Thursday, May 20, 2010

My Favorite Things

"Raindrops on roses and whiskers on kittens;
Bright copper kettles and warm woolen mittens;
Brown paper packages tied up with strings;
These are a few of my favorite things."

OK, so those are not necessarily my favorite things, but these are a few of my (current) favorite things:

Ethiopian Yirgacheffe Coffee

I am not as coffee-snob as others out there: I will drink day-old coffee out of desperation (even re-heated *gasp*), and I use an automatic drip coffee maker in addition to my french press instead of a coffee gourmand-approved Chemex pot. However, I buy whole beans to grind up fresh and store them in an air-tight canister on the counter, never in the freezer, and I am tempted to hunt down a local roaster to get my beans roasted for me.

I've tried a lot of different beans, and have settled on a distinct favorite, Ethiopian Yirgacheffe. The simple act of opening the canister holding these lovely beans releases a rush of complex scents that promise one of the best cups of coffee you will ever have.

I actively proselytize the merits of this bean, and have occasionally run into some smartass who makes the comment, "Ethiopia? They have coffee in Ethiopia?" Ok, they may not have a Starbucks on every corner in Addis Ababa, but according to legend, to first person to discover the peculiar benefits of the coffee beans was a 9th century AD Ethiopian shepherd who noticed his sheep acting strangle after chowing down on some funky red berries. Apparently not the cautious type, he tried a few and became the first person to experience that somewhat manic thrill of the caffeine buzz.

Although this story is most likely apocryphal - for starters I can't believe that people waited that long to sample those berries. I mean, we'd been drinking wine and beer for centuries already, how could the ancients have avoided trying just about every berry or plant they came across - most people do believe that the coffee plant originated in this part of the world.

So much for Juan Valdez and his donkey.

Chocolate-covered Espresso Beans

If you are ever in need of a fairly quick caffeine and chocolate-induced high, grab some of these. Now you may see the chocolate and coffee pairing and say, "Oh, mocha. How nice," but this is about as far away from that standard anemic mocha as you can get. This is a gorgeous symbiosis of flavor that absolutely explodes in your mouth with each satisfied crunch.

I am not a fan of mocha, in fact. I don't like most flavored coffees. I always got the impression that they took lower quality beans and tried to mask the flaws by painting over them with chemical analogues of other flavors - hazelnut, blueberry, French vanilla. Usually, I find them cloyingly sweet, completely overpowering the coffee essence, though that is probably the point.

With these chocolate-covered beans, you get a burst of coffee and chocolate every time.

Chocolate-covered Cacao Nibs

I remember in one scene from the movie "Chocolat," how raw cacao nibs supposedly brought a husband's hidden passion boiling to the surface. I thought to myself, "Man, I have to try those sometime." I priced them out on the internet and found that you're really paying for that rawness. Quite by accident, I found these chocolate-covered cacao nibs in the natural foods section of Wegman's.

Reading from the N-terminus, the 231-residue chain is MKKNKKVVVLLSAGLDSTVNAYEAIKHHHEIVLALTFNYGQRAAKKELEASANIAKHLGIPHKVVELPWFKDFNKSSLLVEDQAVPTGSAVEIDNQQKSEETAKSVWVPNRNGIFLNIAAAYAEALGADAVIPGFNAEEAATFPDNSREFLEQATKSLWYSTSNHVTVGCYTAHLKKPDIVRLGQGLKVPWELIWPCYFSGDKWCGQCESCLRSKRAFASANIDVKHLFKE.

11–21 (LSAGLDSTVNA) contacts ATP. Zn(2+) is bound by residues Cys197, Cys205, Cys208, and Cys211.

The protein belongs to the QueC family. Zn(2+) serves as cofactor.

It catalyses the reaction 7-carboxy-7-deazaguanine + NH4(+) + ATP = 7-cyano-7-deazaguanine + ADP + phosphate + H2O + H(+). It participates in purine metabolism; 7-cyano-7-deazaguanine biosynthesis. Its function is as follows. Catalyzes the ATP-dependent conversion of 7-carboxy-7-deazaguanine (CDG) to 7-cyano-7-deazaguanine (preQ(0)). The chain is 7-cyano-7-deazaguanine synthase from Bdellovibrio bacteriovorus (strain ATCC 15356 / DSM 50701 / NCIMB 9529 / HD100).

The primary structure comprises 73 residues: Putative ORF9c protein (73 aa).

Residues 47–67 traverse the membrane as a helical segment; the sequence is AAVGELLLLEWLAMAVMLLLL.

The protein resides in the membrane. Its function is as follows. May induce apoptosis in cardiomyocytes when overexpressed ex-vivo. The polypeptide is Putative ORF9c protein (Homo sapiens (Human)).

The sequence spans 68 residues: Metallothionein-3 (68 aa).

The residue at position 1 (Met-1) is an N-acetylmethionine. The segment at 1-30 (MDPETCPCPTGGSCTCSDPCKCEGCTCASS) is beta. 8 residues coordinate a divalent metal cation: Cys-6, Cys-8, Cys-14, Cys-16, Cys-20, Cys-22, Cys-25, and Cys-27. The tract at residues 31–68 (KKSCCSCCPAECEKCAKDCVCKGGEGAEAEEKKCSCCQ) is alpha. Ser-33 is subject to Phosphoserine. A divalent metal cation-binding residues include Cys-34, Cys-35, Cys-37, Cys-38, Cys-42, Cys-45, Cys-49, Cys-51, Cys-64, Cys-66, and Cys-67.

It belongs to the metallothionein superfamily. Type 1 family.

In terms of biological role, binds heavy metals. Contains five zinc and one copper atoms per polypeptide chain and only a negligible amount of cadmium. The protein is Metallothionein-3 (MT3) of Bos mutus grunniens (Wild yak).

I tore into the bag as soon as I got home. About 5 minutes later, I looked into the depths of that empty bag, stunned, wanting just one more, even a crumb. Those mis-shapen, crunchy bits of pure chocolate fusion blew my taste buds.

Oh, plus, they're chock-full of antioxidants as Dr. Oz would say!

Ha! No one eats chocolate for the antioxidants. It's not as though it were a forkful of broccoli. "Oh," you sigh, "If I MUST." Hell no. We eat this stuff because it tastes so goddamn good.

These are no exception.

Maple Sugar Candy

I live in a maple syrup-producing state, so why is it so difficult to find maple sugar candy and granulated maple sugar? I can understand the expense: they boil down 40 gallons of sap for just 1 gallon of syrup, and then even further to extract the sugar. There is more demand for the syrup than the sugar, so I get why I might not be able to find large bags of it in the grocery store next to Domino's granulated white sugar, but still, it should not be completely unattainable.

I can usually only ever find the candy at the local orchard stores, and even then, a tiny bag of 6 candies or so costs about $3.50. I have never seen maple butter or jars of granulated maple sugar there.

One time I made a maple-walnut apple pie by crushing up 10 maple sugar candies and mixing them in with the apples and ground walnuts. It was a wee bit expensive, and in my kids eyes, would have been a tragedy if the pie hadn't tasted so good. Still, next time, I'd like to have a jar of the real stuff.

Pink Himalayan Salt

I know, this is the big trend right now, this and cooking on those large slabs of this pink salt, but when I saw the little jar of these pink crystals, I could not help myself.

I mean, I don't even like the color pink, but these just look so cool in my sea salt grinder. Plus, I get a kick out of knowing that I am eating something whose age can be counted on a geological time-line.

Besides, did I mention that it is pink?

I can't leave without including the song.

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